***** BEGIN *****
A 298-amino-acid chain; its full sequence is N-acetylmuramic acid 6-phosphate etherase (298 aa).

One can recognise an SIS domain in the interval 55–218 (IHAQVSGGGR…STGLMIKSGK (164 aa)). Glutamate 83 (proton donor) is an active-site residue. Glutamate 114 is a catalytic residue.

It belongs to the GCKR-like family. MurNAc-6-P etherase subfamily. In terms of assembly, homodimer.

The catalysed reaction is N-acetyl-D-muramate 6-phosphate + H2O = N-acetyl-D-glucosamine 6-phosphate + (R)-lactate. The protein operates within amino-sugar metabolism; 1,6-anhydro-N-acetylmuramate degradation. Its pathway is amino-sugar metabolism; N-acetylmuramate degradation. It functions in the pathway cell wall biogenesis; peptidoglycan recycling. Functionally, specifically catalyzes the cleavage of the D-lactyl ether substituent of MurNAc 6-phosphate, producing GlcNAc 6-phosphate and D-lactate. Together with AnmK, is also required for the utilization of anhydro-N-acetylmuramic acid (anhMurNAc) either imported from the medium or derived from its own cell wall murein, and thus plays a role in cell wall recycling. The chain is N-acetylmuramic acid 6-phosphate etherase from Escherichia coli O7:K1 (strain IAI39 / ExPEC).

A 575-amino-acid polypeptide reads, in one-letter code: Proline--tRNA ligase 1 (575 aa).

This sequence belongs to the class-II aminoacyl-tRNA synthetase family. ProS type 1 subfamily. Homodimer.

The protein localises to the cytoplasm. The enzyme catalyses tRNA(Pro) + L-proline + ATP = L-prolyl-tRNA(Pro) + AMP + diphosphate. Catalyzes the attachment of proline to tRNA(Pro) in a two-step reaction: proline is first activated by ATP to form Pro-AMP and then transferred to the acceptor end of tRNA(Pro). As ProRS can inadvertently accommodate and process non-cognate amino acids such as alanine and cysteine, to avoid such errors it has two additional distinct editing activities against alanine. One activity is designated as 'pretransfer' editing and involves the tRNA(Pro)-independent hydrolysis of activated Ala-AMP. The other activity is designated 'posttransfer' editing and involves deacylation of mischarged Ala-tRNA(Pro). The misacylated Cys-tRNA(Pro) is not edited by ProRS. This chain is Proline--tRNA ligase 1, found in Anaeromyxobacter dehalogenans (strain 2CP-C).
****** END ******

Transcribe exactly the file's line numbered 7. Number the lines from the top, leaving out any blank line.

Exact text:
The protein localises to the cytoplasm. The enzyme catalyses tRNA(Pro) + L-proline + ATP = L-prolyl-tRNA(Pro) + AMP + diphosphate. Catalyzes the attachment of proline to tRNA(Pro) in a two-step reaction: proline is first activated by ATP to form Pro-AMP and then transferred to the acceptor end of tRNA(Pro). As ProRS can inadvertently accommodate and process non-cognate amino acids such as alanine and cysteine, to avoid such errors it has two additional distinct editing activities against alanine. One activity is designated as 'pretransfer' editing and involves the tRNA(Pro)-independent hydrolysis of activated Ala-AMP. The other activity is designated 'posttransfer' editing and involves deacylation of mischarged Ala-tRNA(Pro). The misacylated Cys-tRNA(Pro) is not edited by ProRS. This chain is Proline--tRNA ligase 1, found in Anaeromyxobacter dehalogenans (strain 2CP-C).